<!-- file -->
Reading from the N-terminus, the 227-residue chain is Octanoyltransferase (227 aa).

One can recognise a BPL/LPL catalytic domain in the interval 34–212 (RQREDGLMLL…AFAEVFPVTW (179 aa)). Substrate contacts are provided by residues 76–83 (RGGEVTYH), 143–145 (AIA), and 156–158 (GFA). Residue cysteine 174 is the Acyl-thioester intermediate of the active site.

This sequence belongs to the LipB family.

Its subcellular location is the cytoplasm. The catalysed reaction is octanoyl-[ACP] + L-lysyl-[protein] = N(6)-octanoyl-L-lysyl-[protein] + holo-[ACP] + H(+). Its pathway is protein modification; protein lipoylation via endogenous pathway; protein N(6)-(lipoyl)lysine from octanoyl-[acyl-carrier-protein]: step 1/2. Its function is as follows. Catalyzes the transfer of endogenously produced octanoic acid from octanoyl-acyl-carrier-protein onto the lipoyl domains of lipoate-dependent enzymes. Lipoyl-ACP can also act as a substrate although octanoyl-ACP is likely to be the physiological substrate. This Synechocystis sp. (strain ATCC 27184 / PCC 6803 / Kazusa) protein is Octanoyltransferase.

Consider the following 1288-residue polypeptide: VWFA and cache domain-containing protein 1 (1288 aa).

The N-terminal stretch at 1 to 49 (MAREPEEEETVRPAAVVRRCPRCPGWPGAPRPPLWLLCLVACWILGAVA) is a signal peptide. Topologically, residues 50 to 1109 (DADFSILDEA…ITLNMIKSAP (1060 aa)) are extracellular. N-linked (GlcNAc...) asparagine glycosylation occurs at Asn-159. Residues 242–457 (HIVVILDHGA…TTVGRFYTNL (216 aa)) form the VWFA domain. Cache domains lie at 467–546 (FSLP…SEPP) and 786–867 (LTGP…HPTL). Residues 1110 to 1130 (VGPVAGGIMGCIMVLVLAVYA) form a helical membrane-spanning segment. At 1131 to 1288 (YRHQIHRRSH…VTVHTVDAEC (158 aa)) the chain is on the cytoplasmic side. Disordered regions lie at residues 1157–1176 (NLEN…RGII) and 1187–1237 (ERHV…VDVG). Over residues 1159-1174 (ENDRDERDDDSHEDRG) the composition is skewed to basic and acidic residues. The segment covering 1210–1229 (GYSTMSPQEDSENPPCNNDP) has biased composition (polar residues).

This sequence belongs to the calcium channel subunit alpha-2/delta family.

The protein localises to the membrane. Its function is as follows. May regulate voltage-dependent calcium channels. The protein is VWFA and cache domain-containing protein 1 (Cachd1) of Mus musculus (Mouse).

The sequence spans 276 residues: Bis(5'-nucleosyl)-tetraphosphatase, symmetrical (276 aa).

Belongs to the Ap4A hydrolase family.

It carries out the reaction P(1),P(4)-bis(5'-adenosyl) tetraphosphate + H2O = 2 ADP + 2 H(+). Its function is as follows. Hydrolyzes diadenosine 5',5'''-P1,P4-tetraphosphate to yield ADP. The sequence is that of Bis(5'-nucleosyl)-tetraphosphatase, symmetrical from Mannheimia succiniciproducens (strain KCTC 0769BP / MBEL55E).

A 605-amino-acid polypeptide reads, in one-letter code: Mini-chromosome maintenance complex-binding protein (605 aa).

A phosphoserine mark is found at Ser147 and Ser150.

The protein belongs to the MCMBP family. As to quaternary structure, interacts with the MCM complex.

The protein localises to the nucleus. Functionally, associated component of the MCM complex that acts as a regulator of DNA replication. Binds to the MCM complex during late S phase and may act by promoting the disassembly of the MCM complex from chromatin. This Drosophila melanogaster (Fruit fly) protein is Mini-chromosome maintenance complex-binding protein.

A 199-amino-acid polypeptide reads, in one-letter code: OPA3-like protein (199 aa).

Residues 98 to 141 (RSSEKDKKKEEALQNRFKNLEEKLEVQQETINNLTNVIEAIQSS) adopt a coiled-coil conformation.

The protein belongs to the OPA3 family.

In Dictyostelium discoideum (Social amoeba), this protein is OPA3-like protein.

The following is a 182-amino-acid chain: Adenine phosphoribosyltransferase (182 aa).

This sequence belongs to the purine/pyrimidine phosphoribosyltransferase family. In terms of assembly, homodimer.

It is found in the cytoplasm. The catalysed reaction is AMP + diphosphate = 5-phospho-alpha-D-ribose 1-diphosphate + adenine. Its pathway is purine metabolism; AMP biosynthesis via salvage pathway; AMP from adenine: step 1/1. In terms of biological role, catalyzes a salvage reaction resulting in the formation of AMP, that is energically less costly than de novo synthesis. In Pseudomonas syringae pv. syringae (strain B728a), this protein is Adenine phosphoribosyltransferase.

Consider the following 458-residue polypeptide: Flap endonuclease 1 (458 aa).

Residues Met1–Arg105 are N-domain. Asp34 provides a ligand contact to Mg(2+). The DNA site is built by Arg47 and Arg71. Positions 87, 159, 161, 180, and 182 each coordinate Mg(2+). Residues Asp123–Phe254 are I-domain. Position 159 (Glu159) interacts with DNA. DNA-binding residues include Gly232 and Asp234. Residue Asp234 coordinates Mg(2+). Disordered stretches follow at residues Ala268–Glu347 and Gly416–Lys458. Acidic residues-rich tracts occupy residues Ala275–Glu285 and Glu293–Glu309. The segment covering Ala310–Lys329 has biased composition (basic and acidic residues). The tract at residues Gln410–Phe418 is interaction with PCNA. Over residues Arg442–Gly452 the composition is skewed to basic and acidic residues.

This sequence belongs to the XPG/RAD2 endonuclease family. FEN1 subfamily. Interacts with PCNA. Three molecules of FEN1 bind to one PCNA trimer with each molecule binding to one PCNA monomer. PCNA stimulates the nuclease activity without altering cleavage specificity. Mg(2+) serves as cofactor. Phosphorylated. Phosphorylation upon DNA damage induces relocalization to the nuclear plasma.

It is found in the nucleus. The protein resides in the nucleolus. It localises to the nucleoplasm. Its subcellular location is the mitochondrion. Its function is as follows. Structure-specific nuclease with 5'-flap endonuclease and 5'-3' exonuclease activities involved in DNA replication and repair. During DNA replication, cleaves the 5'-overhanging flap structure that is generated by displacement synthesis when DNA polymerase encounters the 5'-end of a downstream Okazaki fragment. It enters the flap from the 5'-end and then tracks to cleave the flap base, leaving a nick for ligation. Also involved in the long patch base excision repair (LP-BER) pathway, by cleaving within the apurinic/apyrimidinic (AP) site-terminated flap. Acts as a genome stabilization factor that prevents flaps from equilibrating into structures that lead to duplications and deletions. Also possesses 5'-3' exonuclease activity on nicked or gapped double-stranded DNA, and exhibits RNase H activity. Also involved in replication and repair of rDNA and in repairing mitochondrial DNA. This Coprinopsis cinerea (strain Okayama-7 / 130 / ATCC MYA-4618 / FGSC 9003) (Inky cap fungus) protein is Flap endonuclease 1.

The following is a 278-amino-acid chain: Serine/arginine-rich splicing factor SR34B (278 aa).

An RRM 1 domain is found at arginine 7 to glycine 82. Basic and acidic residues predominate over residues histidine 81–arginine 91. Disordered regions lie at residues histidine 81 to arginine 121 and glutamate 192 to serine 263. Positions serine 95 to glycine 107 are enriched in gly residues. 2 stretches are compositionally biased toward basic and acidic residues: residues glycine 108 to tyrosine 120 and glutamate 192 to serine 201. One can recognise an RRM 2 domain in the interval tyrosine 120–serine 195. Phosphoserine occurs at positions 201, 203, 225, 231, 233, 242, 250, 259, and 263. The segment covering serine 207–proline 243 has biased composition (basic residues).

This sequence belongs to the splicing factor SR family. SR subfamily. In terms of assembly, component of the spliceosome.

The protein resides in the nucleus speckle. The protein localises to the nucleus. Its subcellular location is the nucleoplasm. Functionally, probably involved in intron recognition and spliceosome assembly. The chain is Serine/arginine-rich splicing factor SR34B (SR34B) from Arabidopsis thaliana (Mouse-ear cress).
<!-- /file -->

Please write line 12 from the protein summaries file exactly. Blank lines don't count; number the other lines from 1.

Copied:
A 605-amino-acid polypeptide reads, in one-letter code: Mini-chromosome maintenance complex-binding protein (605 aa).